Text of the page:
Leaving aside self-aware computer networks that send cyborgs back through time to terminate humanity’s saviour before birth, few technological developments are quite as terrifying – to Spanish palates, at least – as the prospect of a paella cooked not by a trusty Valencian hand but by a cold steel one.
Since it was unveiled at a hospitality industry fair last month, the world’s first robotic paellero has been causing a bit of a stir. Set the program, load the sofrito, rice, stock and seafood, leave it alone and the robotic arm, which is hooked up to a computerised stove, will do the rest.
The robot, a joint project between the young company br5 (Be a Robot 5) and the paella stove manufacturers Mimcook, has so far attracted interest from hotel and restaurant chains, as well as a Japanese company.
While purists may blanch at the idea of a robot being allowed anywhere near the precious marriage of rice, stock, vegetables and protein, br5’s founder insists it is simply the latest in a long line of labour-saving devices that save humans drudgery and allow them to focus on creativity.
“It’s a multifunction robot: right now it cooks rice because it’s hooked up to a Mimcook, but you could hook it up to a fryer so it fries potatoes, or you could attach a grill so it can cook burgers, or an oven so it can cook pizza or croissants,” Enrique Lillo said.
“At the end of the day, it’s an assistant. I like to say it’s a bit like the orange-juicing machines where you put oranges in the top and get juice out of the bottom. That’s a robot too – people just don’t realise it – and so is a coffee-vending machine. No one looks at those and goes: ‘Crikey! It’s stealing jobs from people!’ No. It’s elevating human capacity.”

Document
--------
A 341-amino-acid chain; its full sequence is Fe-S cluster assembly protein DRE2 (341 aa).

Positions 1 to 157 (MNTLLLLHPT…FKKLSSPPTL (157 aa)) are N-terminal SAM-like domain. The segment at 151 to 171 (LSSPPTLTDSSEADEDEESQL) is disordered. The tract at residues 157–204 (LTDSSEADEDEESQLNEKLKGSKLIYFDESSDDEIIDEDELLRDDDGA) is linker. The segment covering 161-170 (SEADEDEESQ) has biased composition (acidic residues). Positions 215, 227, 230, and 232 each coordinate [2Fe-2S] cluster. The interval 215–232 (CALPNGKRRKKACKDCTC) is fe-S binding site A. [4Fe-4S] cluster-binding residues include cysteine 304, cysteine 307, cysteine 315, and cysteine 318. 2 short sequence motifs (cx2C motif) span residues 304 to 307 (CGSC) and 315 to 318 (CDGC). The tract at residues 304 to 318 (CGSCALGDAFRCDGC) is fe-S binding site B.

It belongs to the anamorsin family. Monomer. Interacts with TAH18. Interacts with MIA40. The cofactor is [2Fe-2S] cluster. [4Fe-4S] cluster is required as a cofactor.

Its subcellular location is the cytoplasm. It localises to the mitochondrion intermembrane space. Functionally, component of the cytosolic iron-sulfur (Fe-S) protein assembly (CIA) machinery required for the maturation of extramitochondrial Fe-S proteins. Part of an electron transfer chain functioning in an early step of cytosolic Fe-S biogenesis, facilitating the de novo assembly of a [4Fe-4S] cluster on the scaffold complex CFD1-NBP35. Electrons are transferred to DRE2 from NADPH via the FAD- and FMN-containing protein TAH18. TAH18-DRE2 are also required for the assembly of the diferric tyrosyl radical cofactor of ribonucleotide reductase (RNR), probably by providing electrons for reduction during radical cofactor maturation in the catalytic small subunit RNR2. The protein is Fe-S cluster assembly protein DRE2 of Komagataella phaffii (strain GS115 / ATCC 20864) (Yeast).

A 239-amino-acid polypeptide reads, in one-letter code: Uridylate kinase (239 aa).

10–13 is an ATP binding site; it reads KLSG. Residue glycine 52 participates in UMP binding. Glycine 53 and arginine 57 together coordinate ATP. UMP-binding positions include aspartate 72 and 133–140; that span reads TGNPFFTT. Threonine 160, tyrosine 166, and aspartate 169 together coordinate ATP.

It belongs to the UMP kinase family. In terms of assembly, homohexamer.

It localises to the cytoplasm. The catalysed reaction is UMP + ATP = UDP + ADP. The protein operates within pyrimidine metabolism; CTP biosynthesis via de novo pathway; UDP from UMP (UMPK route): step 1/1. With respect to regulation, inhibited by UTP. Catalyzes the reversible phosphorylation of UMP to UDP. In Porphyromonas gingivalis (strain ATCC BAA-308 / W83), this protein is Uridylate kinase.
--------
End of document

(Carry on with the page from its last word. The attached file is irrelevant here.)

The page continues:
Lillo, a 41-year-old industrial engineer who named his company after the robot from the 1986 film Short Circuit, says all the machine needs is a good recipe and the right ingredients.
“The robot will make sure the rice doesn’t burn; that the right amount of stock is used, and it will be there if someone’s having an off day or if your rice cook goes off to work in another restaurant.”
Mindful of the fury called down on those foolish enough to use paella to describe any rice-and-stock based dish – and on Jamie Oliver when he had the audacity to add chorizo – Lillo stressed his machine made rice dishes and not paella, “otherwise Valencian people will get really angry”.
And then, dangerously, he added: “But it’s quite funny because the paella is the pan itself and not the food you cook in it.”
The engineer and entrepreneur said he had been surprised at how good the finished dish was – right down to the crunchy crust, or socarrat – when he first tried it.
All too often, said Lillo, easily distracted humans just get it wrong.
“It doesn’t make sense for us to be stirring rice – especially because you’ll be looking at WhatsApp while you’re doing it and it’ll burn. That won’t happen with a robot.”